Six years, two clubs, and tens of millions of pounds later Tevez is playing for Manchester City with Kia Joorabchian’s still hovering in the background. Relations between club and player have warmed recently but the thaw has less to do with forgiveness than a lack of suitors willing to meet the Argentinian’s sale price. It seems likely that Joorabchian will be agitating to move his asset again before too long.
So how does this ‘Third-Party Ownership’ work?
Third-party ownership (3PO) is a structured transfer in which the economic rights of a player are not wholly owned by the club fielding the player. In some cases the rights may not be owned by the club at all. Imagine that you only pay for part of a house, say 60%, but you are able to live in and use the entire thing. You are responsible for maintenance costs, taxes etc. but it is still a pretty good deal. The only catch is that if the house is sold you only get 60% of the price and 40% goes to the other owner who invested money alongside you. Substitute ‘Player’ for ‘House’ and that is the basics of third-party ownership.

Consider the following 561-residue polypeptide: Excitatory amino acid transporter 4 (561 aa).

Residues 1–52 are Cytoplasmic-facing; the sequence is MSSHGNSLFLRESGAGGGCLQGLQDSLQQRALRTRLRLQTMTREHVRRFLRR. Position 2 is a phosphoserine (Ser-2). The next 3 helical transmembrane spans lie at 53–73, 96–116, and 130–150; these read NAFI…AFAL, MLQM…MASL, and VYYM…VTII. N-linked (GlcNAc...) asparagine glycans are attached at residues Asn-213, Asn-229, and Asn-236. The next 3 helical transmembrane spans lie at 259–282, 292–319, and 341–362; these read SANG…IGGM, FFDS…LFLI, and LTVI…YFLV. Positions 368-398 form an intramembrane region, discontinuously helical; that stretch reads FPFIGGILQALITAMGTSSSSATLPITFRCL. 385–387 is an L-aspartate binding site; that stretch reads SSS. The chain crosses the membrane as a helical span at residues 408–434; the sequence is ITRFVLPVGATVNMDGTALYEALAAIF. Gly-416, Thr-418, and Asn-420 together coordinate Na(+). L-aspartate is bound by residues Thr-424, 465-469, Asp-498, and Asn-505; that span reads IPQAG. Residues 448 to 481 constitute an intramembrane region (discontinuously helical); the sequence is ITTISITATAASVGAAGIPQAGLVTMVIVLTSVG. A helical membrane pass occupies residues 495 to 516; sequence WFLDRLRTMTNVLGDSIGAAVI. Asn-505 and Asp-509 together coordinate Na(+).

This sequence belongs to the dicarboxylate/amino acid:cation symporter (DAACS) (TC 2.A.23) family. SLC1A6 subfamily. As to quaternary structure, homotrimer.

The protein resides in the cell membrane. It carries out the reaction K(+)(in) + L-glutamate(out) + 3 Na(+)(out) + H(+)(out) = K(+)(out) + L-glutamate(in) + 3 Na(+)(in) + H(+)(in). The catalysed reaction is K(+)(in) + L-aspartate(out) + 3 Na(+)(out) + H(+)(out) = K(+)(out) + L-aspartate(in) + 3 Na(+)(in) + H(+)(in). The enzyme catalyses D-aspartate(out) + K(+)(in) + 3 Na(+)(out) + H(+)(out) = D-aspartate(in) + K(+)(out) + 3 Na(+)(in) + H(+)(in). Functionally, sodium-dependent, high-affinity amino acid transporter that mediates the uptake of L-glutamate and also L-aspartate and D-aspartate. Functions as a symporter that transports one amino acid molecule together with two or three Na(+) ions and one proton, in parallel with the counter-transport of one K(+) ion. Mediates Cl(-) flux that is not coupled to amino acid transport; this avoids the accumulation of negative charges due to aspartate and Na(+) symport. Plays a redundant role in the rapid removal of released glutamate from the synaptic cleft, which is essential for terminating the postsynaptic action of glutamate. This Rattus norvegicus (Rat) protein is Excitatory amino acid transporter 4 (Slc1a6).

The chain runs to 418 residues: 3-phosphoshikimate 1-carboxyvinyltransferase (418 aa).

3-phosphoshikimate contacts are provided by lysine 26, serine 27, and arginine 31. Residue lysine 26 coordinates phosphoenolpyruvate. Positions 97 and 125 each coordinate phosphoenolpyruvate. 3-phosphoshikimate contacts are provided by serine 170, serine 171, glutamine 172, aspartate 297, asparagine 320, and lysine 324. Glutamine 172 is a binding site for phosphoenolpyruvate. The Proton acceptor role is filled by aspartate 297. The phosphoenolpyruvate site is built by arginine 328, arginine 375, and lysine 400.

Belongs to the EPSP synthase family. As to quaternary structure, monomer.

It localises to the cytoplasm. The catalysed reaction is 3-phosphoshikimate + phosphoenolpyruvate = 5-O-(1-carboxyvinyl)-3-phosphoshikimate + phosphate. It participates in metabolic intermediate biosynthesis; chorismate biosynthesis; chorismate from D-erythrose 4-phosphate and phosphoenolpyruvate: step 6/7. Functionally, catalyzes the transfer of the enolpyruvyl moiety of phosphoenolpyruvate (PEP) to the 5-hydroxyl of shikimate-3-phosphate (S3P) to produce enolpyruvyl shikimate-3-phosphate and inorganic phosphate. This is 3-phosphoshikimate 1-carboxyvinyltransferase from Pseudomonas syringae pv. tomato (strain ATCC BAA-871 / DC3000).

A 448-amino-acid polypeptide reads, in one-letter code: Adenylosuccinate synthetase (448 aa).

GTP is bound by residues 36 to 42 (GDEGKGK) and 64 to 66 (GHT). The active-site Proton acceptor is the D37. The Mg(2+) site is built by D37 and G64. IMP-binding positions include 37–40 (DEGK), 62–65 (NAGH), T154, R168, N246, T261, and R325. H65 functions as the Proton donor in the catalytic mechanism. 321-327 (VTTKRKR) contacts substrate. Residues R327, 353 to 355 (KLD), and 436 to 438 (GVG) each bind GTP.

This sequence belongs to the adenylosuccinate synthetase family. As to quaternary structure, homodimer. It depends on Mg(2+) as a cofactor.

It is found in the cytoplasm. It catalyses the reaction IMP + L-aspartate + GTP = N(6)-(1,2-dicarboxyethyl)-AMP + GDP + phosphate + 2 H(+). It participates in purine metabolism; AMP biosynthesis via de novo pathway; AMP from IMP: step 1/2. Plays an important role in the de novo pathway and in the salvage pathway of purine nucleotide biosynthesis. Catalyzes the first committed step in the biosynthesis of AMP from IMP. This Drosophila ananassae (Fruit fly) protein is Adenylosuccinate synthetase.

There is a distinction between the role of third-party owners and institutions like banks which provide club financing. Banks directly increase the leverage (debt) in the soccer economy by providing loans to clubs, third-party owners indirectly increase leverage by inflating player (asset) prices.
So what’s all the fuss?
There are positives to co-ownership. The main advantage is that it allows clubs to share the risk on buying players. The most cited scenario of this is a talented youngster who commands a large fee but does not turn out to be a superstar; rather than losing the entire transfer fee the club has lost only a portion of it. This is a significant advantage given the outsize pricetags on wunderkinds these days but it is the only clearly beneficial scenario.
The main negative aspect of 3PO is that it will inevitably cause player prices to go up as an influx of new money chases after the same number of players. This creates a vicious cycle in which inflated player prices cause clubs to seek more leverage (more third party ownership deals), which in turn causes even higher prices. If there is anything you could get clubs to agree on it is that player fees are too high.